Red Hat Bugzilla – Bug 964298
yum's dead server detection logic interacts badly with malware-scanning network proxies
Last modified: 2014-02-05 18:09:45 EST
Description of problem:
In our organization, we have begun experimenting with inline malware scanning in our enterprise network proxies.
When inline malware scanning is enabled, when a client requests a download through the proxy, before the proxy returns any portion of the file to the client, the proxy first downloads the file and performs a malware scan. If the scan finds no malware, then the file is returned to the client.
The proxy's actions produce behavior that is very non-intuitive to both humans and automated programs: an attempt to download a large file will appear to "hang" with no progress for many seconds, and then the entire file is downloaded at essentially LAN network speeds (>100 Mbit/s).
Because this behavior can be non-intuitive, the proxy supports a feature it calls "trickle first" mode: instead of serving no data to the client until the scan is complete, the proxy starts sending the file to the client at the (non-configurable) rate of 1 byte per second. The idea is to convince both humans and automated programs that the download is successfully in progress. Once the proxy completes the malware scan, the rest of the file is sent to the client at LAN network speeds.
Unfortunately, the logic yum uses to detect dead download servers interacts badly with the proxy's behavior.
If the proxy does not use trickle mode, yum will wait for the number of seconds defined by timeout (default: 30), give up, and attempt to use another server.
But the proxy's "trickle first" mode isn't enough to satisfy yum. That is because yum has a non-configurable download rate threshold of 1000 bytes per second. If the download falls below that rate for more than 5 seconds, yum assumes the server is dead.
Thus, the ONLY way to make yum work properly with our enterprise network proxy is to set yum's timeout to a value greater than the amount of time it will take for yum to download any package; that is, to completely disable yum's dead server detection algorithms. That's a work-around, but it's an undesirable one.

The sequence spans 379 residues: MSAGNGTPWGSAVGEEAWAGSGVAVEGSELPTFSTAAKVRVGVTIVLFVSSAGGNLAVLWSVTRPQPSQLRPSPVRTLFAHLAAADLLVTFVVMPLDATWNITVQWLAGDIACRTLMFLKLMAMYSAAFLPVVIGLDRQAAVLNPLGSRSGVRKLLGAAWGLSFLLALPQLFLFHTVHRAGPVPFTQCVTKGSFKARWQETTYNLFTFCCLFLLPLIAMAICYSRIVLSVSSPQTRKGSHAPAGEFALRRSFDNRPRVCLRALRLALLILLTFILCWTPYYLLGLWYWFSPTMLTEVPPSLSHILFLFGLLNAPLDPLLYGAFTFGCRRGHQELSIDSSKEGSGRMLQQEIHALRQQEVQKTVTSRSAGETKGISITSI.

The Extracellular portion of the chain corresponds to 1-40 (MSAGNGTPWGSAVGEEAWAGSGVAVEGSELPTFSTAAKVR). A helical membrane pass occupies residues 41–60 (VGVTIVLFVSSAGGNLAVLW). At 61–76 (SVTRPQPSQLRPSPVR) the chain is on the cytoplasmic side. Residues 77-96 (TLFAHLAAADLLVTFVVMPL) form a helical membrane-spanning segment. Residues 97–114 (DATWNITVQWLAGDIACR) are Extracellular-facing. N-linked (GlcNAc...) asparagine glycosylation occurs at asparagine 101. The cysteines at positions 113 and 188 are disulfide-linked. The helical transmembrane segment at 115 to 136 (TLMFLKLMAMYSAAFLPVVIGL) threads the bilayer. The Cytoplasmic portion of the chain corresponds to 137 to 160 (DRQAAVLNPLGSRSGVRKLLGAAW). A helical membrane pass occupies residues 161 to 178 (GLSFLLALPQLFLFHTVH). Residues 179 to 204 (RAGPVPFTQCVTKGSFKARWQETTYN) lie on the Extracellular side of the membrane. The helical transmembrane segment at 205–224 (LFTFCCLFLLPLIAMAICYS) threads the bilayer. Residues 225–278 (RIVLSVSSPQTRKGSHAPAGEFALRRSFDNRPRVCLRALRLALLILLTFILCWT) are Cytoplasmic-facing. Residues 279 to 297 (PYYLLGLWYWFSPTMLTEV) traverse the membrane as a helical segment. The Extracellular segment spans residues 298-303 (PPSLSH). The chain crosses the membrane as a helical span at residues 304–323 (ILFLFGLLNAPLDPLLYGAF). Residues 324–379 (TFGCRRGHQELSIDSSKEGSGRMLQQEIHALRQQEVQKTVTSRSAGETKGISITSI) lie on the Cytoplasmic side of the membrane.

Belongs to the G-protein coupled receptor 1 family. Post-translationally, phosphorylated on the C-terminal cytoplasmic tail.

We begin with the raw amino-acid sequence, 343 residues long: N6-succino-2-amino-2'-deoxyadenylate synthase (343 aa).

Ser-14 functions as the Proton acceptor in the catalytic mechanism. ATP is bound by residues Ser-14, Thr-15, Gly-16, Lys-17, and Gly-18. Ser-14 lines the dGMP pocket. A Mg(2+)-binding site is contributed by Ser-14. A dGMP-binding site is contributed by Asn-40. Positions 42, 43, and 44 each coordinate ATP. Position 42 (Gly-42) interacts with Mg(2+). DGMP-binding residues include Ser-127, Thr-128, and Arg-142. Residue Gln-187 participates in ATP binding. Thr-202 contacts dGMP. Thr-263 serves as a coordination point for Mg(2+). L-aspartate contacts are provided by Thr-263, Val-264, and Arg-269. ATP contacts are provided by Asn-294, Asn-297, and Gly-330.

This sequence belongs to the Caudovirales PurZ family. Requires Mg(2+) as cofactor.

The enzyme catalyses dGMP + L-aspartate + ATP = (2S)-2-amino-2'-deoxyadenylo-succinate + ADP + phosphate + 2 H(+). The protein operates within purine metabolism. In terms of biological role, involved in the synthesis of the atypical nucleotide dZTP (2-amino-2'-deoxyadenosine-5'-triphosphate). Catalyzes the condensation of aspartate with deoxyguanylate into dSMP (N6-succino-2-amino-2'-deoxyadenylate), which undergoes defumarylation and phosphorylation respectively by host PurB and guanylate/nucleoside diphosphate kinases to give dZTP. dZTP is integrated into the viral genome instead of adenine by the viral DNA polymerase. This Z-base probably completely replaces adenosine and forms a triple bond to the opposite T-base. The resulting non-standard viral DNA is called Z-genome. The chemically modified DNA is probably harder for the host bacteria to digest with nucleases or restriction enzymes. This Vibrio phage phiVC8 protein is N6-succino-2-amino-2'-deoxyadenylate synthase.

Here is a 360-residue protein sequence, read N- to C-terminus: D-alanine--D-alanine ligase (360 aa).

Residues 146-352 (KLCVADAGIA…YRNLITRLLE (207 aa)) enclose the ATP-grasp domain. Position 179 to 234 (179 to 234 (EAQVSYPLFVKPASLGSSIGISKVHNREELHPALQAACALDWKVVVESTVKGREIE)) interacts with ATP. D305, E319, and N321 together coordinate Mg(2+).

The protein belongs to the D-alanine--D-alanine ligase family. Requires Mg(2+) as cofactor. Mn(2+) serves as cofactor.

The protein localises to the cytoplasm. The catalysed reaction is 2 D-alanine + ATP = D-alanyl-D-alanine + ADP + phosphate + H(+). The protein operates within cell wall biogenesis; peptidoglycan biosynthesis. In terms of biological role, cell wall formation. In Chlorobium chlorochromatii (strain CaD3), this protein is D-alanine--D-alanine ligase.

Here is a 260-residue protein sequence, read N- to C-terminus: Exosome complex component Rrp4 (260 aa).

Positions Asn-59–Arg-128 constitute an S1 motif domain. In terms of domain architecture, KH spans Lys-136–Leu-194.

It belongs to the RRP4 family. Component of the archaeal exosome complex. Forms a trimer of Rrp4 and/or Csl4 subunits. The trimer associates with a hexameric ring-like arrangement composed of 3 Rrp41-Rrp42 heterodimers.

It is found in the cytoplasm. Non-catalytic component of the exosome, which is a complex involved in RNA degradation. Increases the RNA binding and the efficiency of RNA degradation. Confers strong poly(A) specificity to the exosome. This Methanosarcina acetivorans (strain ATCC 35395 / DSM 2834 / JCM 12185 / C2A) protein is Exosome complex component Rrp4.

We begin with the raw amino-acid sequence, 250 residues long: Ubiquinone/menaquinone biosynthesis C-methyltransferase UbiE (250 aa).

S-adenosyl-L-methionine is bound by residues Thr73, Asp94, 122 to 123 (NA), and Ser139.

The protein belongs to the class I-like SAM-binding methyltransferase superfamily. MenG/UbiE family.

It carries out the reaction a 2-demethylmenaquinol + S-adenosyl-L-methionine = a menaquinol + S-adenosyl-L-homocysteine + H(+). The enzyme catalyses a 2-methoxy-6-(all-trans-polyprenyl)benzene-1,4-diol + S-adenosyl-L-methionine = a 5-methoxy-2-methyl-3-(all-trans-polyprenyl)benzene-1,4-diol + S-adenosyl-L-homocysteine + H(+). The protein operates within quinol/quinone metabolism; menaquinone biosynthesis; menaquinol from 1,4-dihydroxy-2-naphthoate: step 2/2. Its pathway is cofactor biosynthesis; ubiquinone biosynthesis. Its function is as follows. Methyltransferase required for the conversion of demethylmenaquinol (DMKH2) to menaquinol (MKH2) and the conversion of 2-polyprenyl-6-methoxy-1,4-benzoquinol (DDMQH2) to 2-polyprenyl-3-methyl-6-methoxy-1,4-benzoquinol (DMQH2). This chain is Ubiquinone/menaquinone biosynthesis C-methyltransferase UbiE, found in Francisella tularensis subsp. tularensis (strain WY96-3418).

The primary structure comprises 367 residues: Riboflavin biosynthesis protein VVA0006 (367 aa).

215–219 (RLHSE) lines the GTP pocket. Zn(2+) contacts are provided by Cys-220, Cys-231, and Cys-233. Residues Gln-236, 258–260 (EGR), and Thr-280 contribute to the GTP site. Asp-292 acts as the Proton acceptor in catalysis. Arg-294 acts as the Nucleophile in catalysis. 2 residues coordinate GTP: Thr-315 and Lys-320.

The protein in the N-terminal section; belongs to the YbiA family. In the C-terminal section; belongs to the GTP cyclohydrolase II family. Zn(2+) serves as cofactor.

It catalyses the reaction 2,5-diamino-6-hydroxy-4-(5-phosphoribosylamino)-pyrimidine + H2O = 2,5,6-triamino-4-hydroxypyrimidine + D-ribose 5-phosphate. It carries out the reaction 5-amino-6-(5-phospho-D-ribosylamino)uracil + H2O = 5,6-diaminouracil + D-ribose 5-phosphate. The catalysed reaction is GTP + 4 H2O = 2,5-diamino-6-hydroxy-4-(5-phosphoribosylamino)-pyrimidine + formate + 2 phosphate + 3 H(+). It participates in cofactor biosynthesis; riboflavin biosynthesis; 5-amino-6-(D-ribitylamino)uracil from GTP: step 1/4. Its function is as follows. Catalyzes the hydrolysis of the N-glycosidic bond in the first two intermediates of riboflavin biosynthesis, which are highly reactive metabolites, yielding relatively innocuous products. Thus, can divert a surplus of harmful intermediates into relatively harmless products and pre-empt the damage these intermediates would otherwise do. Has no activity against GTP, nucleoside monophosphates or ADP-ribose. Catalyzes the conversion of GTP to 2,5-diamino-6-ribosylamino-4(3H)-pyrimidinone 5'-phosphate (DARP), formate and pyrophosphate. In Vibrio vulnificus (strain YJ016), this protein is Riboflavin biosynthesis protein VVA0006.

A slightly better work-around would be for yum to make the minimal download rate threshold configurable. E.g.:
# The number of bytes per second at which a server must send data to prevent
# yum from assuming the server is too slow to use. Default: 1000.
This still isn't ideal, as it won't detect the case where a server sends part of the file before dying. But it will detect the case when a server is still answering pings, but isn't serving up any data. And it shouldn't be too difficult to implement. (If I could figure out where yum's logic is implemented, I'd take a crack at it myself.)
Version-Release number of selected component (if applicable):
Hi, and thanks for a nice introduction to the problem!
> That is because yum has a non-configurable download rate threshold of 1000 bytes per second.
Yes, that's currently hardcoded in python-urlgrabber.
> If the download falls below that rate for more than 5 seconds, yum assumes the server is dead.
The low speed detection code in curl uses a dedicated option, LOW_SPEED_TIME. We set it to the same value as CONNECTTIMEOUT (30s default).
> # The number of bytes per second at which a server must send data to prevent
> # yum from assuming the server is too slow to use. Default: 1000.
Yes, this should be useful, and not too hard to implement. It used to be 1Byte/s, but people complained that Yum didn't move on to the next mirror quickly enough. See BZ 860181
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